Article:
Our Chautauqua event is underway and in preparation for the free performances, we spoke with the scholar-performers headlining the events. The performances run from July 5th to July 16th. This week’s interview is with Brian Gordon Sinclair, performing scholar of Ernest Hemingway.
Q. What drew you to Hemingway as a character?
Sinclair: Hemingway’s public persona as a hard-drinking womanizer, although partially true, was mostly a creation of the media. If you read both his stories and the biographies, especially Michael Reynolds’ superb five volume series, you will discover much compassion in Hemingway. He risked his life to save his youngest son from sharks; he donated money to the veterans of the Lincoln Brigade; he worked to free Ezra Pound from a mental hospital; and he used his modest but effective medical knowledge to save the life of his last wife, Mary, when she almost died from a tubal pregnancy. A simple but particularly touching example occurred when Ernest wrote a letter of consolation to his friends, Gerald and Sara Murphy when their son Baoth died. Hemingway spoke of how words were so inadequate at such times and concluded with a statement of kindness and awareness which I have paraphrased:
“All we can do is to live it now, a day at a time…and be very careful not to hurt each other.”
I read that line at a time in my life when I was struggling and striving towards an understanding of the compassionate nature. Hemingway helped me to understand.
Q. What is your favorite work by Hemingway?
Sinclair: An impossible choice; however, after spinning the mental dial, I have selected For Whom the Bell Tolls. This story of the Spanish Civil War is one of the great dramas of the twentieth century. It was a favorite of Fidel Castro who said that it taught him all the tactics he needed to know to fight a guerilla war. A supporter of the Republican government, Hemingway knew that his story of a fight for freedom combined with a passionate romance that literally made the earth shake would lay bare the atrocities of both sides of the conflict. For Whom the Bell Tolls is high drama indeed…and a great read.
Q. Hemingway’s writing style has been described as simple yet perceptive, which differed from his contemporaries. What do you think influenced his style of writing?
Sinclair: There is no doubt that Hemingway’s time in Paris during the years of “the Lost Generation” – Gertrude Stein’s “salon” gatherings which included the likes of James Joyce, Pablo Picasso, and Ezra Pound – was the definitive period when his writing skills were honed and polished. However, there were two other factors always exerting their strong influence: Hemingway’s youth in Illinois and Michigan under the guidance of a father who made young Ernest a keen observer of nature and his first newspaper job with the Kansas City Star. Their style guide included such instructions as: “Use short sentences. Use short first paragraphs. Use vigorous English. Be Positive. Never use old slang and eliminate every superfluous word.” Those were the best rules he ever learned for the business of writing, and he never forgot them.
Q. If you could go back in time to meet Hemingway, what would you say to him?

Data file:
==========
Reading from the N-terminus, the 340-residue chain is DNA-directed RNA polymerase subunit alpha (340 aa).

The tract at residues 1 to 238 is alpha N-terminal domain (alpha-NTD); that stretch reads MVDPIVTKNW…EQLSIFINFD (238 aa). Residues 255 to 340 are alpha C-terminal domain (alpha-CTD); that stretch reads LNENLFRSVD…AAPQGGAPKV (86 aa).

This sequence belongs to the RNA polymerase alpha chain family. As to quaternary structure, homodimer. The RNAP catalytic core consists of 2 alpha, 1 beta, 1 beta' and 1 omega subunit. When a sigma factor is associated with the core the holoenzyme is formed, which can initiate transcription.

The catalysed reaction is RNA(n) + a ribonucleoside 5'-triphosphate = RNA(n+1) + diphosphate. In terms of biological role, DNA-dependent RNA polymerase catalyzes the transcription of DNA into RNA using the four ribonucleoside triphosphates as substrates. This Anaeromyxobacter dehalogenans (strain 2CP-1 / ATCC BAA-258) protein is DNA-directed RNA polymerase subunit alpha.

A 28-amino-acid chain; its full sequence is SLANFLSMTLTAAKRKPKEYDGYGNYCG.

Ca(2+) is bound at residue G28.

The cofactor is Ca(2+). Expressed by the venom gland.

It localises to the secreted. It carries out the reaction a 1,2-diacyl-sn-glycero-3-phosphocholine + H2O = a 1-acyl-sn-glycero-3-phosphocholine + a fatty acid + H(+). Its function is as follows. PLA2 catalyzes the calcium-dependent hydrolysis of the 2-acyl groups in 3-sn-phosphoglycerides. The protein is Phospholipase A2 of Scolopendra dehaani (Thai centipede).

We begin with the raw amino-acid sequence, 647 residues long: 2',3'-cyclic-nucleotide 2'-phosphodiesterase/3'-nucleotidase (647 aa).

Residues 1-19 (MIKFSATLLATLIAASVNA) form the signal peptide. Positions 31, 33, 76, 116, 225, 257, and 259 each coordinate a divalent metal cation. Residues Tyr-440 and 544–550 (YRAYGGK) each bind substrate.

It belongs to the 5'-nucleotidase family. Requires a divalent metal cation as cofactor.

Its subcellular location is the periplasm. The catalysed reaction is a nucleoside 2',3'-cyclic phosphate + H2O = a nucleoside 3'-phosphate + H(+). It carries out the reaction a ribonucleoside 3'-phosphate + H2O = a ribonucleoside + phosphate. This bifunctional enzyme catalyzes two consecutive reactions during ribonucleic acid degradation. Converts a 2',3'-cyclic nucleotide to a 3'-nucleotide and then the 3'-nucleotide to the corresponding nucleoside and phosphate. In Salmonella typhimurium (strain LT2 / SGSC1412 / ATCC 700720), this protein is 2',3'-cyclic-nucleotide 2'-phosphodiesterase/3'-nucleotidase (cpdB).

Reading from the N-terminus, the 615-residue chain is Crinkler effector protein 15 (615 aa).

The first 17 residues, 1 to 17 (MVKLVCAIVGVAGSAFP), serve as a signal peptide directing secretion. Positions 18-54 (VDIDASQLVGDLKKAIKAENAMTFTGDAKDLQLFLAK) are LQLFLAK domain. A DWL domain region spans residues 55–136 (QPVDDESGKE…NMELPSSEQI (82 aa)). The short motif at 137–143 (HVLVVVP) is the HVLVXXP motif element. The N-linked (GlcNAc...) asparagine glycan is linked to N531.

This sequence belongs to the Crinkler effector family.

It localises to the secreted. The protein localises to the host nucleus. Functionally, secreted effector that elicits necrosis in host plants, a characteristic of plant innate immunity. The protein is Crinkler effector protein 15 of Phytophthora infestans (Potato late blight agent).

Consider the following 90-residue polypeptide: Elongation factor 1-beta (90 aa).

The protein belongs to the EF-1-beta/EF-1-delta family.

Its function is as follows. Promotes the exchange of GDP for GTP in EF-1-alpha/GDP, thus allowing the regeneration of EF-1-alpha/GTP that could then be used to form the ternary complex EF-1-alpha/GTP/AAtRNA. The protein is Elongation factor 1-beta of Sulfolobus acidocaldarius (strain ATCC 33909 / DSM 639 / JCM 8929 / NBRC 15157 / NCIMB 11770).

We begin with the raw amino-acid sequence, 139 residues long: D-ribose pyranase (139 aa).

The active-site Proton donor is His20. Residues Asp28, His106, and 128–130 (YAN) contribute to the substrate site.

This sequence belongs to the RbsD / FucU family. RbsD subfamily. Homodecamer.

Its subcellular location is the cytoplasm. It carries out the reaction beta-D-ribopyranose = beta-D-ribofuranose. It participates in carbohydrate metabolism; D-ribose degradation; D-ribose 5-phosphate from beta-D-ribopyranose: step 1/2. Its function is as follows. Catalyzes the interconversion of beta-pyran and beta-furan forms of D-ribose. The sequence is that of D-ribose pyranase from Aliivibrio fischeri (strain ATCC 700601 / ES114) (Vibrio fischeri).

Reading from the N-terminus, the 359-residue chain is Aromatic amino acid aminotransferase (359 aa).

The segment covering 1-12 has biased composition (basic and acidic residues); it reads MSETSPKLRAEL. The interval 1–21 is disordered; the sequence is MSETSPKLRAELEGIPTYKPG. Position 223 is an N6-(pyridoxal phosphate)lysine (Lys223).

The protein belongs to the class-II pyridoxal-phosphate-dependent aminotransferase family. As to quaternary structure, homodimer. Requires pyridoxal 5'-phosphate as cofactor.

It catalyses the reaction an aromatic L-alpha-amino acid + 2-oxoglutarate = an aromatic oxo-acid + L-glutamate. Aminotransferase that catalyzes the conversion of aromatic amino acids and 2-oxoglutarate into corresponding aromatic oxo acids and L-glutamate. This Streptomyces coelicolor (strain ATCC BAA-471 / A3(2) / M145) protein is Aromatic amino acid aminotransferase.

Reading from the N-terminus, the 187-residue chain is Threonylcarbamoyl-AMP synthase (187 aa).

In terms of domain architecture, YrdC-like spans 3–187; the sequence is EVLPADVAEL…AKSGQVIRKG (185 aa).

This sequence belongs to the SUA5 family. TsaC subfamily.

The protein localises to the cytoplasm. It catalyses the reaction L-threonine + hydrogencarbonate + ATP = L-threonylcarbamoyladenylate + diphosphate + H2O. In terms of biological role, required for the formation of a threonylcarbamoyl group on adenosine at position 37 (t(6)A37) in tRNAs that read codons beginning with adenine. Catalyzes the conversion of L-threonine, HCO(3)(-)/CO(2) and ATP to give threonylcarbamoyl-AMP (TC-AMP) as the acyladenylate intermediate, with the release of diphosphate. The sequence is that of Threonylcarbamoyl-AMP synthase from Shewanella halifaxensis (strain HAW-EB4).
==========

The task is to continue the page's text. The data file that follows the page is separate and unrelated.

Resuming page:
Sinclair: If I could meet with Ernest, I would share with him some of the modern understandings of alcohol, of depression, of concussions, and of the side effects of various medications. I might even suggest avoiding a barbaric technique called electro-convulsive therapy (ECT). After this serious discussion, I would simply ask to sit quietly with him on the deck of his boat, Pilar, calmed by a gentle breeze floating over a peaceful view of a beautiful Gulf Stream. I would thank him for being the mirror through which I could view my own life. We would share cool drinks, sigh a few sighs and finally I would look at him and say, with the utmost affection, “Well done, old friend, well done!”
Q. Hemingway once stated that “Writing at it’s best is a lonely life.” How do you as a performer strike the balance that is Hemingway’s machismo in his perceived public persona and his internal struggles with mental illness?
Sinclair: To present a balanced Hemingway was surprisingly simple.
All I had to do was to tell the story of Ernest Hemingway but I had to tell the whole story and I had to tell both sides of that story and it was a huge story. Hemingway knew that you had to live with your demons and your angels. You had to alternate the braggadocio with the compassion. It makes Ernest more human and more enjoyable, to play and to watch. Eventually, when Ernest went through ECT and succumbed to dementia, the world broke him. For these moments, I had to tap into the deepest, most painful memories in my own psyche. Eventually, the character of Ernest Hemingway and I were able to blend into a successful theatrical presence. Hemingway had become my hero and I was bound to respect him in performance. As Ernest himself said, “As you get older, it is harder to have heroes but it is sort of necessary.”
Q. What is the main thing that you have gained from your work on Hemingway?
Sinclair: Hemingway opened a doorway that allowed me to discover the vibrant love of literature and people of Cuba. His spirit is still there and nowhere is it stronger than at his home, Finca La Vigia (Lookout Farm). Now that Hemingway has moved into legend, I have the pleasure of sharing that legend. The modern reincarnation of the children’s baseball team that Ernest started in the 1940s has honored me by choosing me as its Patron. Treated as Hemingway II, on the first Saturday of every December, I recreate an authentic holiday celebration at the Hemingway estate for the members of the team. It is my great pleasure to invite everyone to what is, for this special day, my home. Come and meet the warm, friendly, generous people of Cuba.